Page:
Avoiding Liability Bulletin – July 2017

Nurse Aide and Certified Nursing Assistant (CNA) practice has been the subject of a few of these bulletins. If you are a nurse aid or assistant, you know how important your practice is the patients to whom you provide care as well as to the health care team with which you work.

As you also know, your authority to practice as a nurse aid or nurse assistant is a privilege and not a right. Adherence to your state laws and regulations, and the governmental agency that administers and enforces your practice, is essential.

In some instances, the agency is a department of public health, for example. In other instances, it is the state board of nursing that has the authority to regulate Nurse Aides and Nurse Assistants.

In the following case1, involving the Wyoming State Board of Nursing, a CNA’s conduct that was far beyond the scope of her CNA practice cost her her certification.

An advanced practice registered nurse (APRN) who was a Family Nurse Practitioner reported to the Drug Enforcement Agency (DEA) that Tina Rotert, a CNA used the Nurse Practitioner’s DEA registration number without her consent and “unlawfully prescribed various controlled substances”.

The prescriptions written by the CNA were for herself and her husband. In addition, Rotert falsified medical records to show that the Nurse Practitioner had documented the prescriptions.

Rotert had written these prescriptions and falsified the Nurse Practitioner’s medical records from 10/1/2010 to 9/27/2011.
Further investigation found that the CNA also prescribed controlled substances from a Physician’s Assistant (PA) “on an average of three times a week”, again using the PA’s DEA registration number without the PA’s consent.

Criminal charges were brought against Rotert and she plead guilty to three (3) counts of Obtaining Controlled Substances by Fraud. Rotert was sentenced to sixty (60) days jail time for each count, which were to be served concurrently. If she obtained an evaluation and completed recommended treatment in the State of Maryland (and returned there) as ordered by the Board of Nursing of Wyoming, a suspension of six (6) months of her sentence would occur.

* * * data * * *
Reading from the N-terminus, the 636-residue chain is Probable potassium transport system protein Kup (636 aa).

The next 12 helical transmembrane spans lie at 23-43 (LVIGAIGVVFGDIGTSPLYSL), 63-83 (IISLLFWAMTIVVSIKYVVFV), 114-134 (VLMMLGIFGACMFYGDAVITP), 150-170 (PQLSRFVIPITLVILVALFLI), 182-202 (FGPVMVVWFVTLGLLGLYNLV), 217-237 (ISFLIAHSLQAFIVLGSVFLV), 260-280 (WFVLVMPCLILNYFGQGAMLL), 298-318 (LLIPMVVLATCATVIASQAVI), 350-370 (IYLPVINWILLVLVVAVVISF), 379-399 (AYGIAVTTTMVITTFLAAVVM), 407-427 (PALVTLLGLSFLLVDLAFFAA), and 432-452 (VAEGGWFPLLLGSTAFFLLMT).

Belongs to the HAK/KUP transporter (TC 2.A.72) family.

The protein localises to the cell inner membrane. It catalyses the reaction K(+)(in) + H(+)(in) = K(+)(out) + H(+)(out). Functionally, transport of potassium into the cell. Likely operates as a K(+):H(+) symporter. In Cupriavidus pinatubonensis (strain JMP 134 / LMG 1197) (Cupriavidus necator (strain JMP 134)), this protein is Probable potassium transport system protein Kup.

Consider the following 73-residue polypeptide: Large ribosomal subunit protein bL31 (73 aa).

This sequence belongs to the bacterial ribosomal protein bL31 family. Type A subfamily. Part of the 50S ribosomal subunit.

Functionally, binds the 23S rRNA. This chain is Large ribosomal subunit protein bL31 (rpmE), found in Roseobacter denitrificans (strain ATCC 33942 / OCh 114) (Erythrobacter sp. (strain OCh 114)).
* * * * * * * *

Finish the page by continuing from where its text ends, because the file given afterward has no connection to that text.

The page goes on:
The Wyoming Board of Nursing duly sent Rotert a Notice of Intent and Stipulation and Order for Summary Suspension of her certificate in lieu of proceeding to a formal contested case hearing for summary suspension.

Rotert responded that she wished to voluntarily surrender her certificate. After receiving this written notification and a call from Rotert’s attorney, the Wyoming Board of Nursing cited the alleged violations of the Wyoming Nurse Practice Act and its Rules, including the disciplinary grounds for CNAs that, if proven by clear and convincing evidence, could result in a disciplinary action against Rotert. They comprised:

  • unauthorized use of [a] controlled substance
  • conviction of a misdemeanor or felony adverse to [the] practice of nursing
  • fraud and deceit
  • unprofessional conduct
  • misappropriation of property, and
  • failure to conform to prevailing nursing assistant standards, even when no injury to a patient occurs

The Board of Nursing accepted the voluntary surrender of the CNA’s certificate.

Although Ms. Rotert’s deeds are ones that you would never entertain in your practice as a CNA, Nurse Aide or Nurse Assistant, her case and its result have important implications for you. They encompass:

  1. Never use another person’s license number, DEA registration number, computer code access number or any other legal identifier as your own;
  2. Never falsify any documentation that you do in connection with your practice as a Nurse Aide or Nurse Assistant;
  3. Know the “prevailing” Nurse Aide and Certified Nursing Assistant (CNA), standards of practice and
    adhere to them without fail;
  4. Seek treatment for a drug or alcohol problem, or any
    other health problem, that affects your practice;
  5. Don’t exceed the scope of your Nurse Aide and Certified Nursing Assistant (CNA) practice in any way;
  6. Don’t do “favors” for friends or family members that may result in a professional disciplinary action against you;
  7. Remember that you can be disciplined by the agency or board that administers and enforces your Nurse Aide and Certified Nursing Assistant (CNA) practice even if no injury to a patient or another occurs; and
  8. Be certain to obtain legal representation from a nurse attorney or attorney if you receive notice that you may be disciplined by your state board of nursing.


1. In The Disciplinary Matter of Tina Rotert, Certified Nursing Assistant, Certificate Number 20240, Docket Number 11-050—MTX, Settlement Agreement, Stipulation And Order For Voluntary Surrender, November 1, 2011.


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About the Author

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Nancy Brent

NANCY J. BRENT, MS, JD, RN, received her Juris Doctor Degree from Loyola University Chicago School of Law. Ms. Brent has been in practice for over 40 years and concentrates her solo law practice in education and consultation for nurses, nursing organizations, and health care delivery systems. She also defends nurses before the Illinois Department of Financial and Professional Regulation. Ms. Brent has published and lectured extensively in the area of law and nursing practice.